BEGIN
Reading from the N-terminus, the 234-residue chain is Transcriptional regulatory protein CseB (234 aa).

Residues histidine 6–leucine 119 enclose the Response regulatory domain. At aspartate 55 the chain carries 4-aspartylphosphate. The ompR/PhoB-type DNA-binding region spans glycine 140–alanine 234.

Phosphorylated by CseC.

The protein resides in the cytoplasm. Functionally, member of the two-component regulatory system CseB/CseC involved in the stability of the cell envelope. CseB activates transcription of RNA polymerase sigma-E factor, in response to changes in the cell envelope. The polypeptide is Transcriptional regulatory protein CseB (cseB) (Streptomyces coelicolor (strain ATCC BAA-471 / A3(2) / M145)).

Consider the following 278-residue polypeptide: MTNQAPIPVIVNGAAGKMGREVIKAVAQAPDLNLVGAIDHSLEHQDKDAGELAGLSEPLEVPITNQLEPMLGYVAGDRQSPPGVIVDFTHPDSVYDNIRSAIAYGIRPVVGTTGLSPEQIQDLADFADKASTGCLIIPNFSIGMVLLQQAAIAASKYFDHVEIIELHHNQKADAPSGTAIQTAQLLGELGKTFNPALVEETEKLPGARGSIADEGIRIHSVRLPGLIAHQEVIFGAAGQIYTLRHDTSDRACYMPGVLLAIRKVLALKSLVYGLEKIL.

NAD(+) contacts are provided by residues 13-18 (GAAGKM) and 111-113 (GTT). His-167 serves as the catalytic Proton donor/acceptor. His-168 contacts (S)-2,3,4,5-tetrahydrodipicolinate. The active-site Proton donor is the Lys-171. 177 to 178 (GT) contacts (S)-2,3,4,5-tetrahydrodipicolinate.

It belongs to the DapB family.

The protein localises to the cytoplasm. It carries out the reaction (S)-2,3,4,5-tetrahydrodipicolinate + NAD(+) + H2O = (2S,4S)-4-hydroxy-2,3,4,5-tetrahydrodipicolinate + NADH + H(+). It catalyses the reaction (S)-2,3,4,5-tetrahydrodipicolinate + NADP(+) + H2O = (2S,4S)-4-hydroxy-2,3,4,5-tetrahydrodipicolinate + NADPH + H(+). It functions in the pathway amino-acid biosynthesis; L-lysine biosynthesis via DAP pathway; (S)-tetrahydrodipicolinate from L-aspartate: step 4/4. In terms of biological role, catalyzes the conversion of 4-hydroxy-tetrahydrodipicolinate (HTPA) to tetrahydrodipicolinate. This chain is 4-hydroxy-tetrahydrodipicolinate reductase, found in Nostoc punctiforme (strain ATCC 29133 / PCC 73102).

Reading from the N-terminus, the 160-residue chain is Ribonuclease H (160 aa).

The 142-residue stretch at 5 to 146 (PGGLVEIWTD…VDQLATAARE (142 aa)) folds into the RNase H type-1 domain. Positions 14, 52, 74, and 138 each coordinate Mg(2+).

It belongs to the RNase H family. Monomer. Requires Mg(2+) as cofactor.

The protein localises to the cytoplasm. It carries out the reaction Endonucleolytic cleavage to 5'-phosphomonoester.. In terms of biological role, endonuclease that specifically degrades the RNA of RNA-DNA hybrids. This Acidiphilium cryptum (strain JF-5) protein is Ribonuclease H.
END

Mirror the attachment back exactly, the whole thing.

Reading from the N-terminus, the 234-residue chain is Transcriptional regulatory protein CseB (234 aa).

Residues histidine 6–leucine 119 enclose the Response regulatory domain. At aspartate 55 the chain carries 4-aspartylphosphate. The ompR/PhoB-type DNA-binding region spans glycine 140–alanine 234.

Phosphorylated by CseC.

The protein resides in the cytoplasm. Functionally, member of the two-component regulatory system CseB/CseC involved in the stability of the cell envelope. CseB activates transcription of RNA polymerase sigma-E factor, in response to changes in the cell envelope. The polypeptide is Transcriptional regulatory protein CseB (cseB) (Streptomyces coelicolor (strain ATCC BAA-471 / A3(2) / M145)).

Consider the following 278-residue polypeptide: MTNQAPIPVIVNGAAGKMGREVIKAVAQAPDLNLVGAIDHSLEHQDKDAGELAGLSEPLEVPITNQLEPMLGYVAGDRQSPPGVIVDFTHPDSVYDNIRSAIAYGIRPVVGTTGLSPEQIQDLADFADKASTGCLIIPNFSIGMVLLQQAAIAASKYFDHVEIIELHHNQKADAPSGTAIQTAQLLGELGKTFNPALVEETEKLPGARGSIADEGIRIHSVRLPGLIAHQEVIFGAAGQIYTLRHDTSDRACYMPGVLLAIRKVLALKSLVYGLEKIL.

NAD(+) contacts are provided by residues 13-18 (GAAGKM) and 111-113 (GTT). His-167 serves as the catalytic Proton donor/acceptor. His-168 contacts (S)-2,3,4,5-tetrahydrodipicolinate. The active-site Proton donor is the Lys-171. 177 to 178 (GT) contacts (S)-2,3,4,5-tetrahydrodipicolinate.

It belongs to the DapB family.

The protein localises to the cytoplasm. It carries out the reaction (S)-2,3,4,5-tetrahydrodipicolinate + NAD(+) + H2O = (2S,4S)-4-hydroxy-2,3,4,5-tetrahydrodipicolinate + NADH + H(+). It catalyses the reaction (S)-2,3,4,5-tetrahydrodipicolinate + NADP(+) + H2O = (2S,4S)-4-hydroxy-2,3,4,5-tetrahydrodipicolinate + NADPH + H(+). It functions in the pathway amino-acid biosynthesis; L-lysine biosynthesis via DAP pathway; (S)-tetrahydrodipicolinate from L-aspartate: step 4/4. In terms of biological role, catalyzes the conversion of 4-hydroxy-tetrahydrodipicolinate (HTPA) to tetrahydrodipicolinate. This chain is 4-hydroxy-tetrahydrodipicolinate reductase, found in Nostoc punctiforme (strain ATCC 29133 / PCC 73102).

Reading from the N-terminus, the 160-residue chain is Ribonuclease H (160 aa).

The 142-residue stretch at 5 to 146 (PGGLVEIWTD…VDQLATAARE (142 aa)) folds into the RNase H type-1 domain. Positions 14, 52, 74, and 138 each coordinate Mg(2+).

It belongs to the RNase H family. Monomer. Requires Mg(2+) as cofactor.

The protein localises to the cytoplasm. It carries out the reaction Endonucleolytic cleavage to 5'-phosphomonoester.. In terms of biological role, endonuclease that specifically degrades the RNA of RNA-DNA hybrids. This Acidiphilium cryptum (strain JF-5) protein is Ribonuclease H.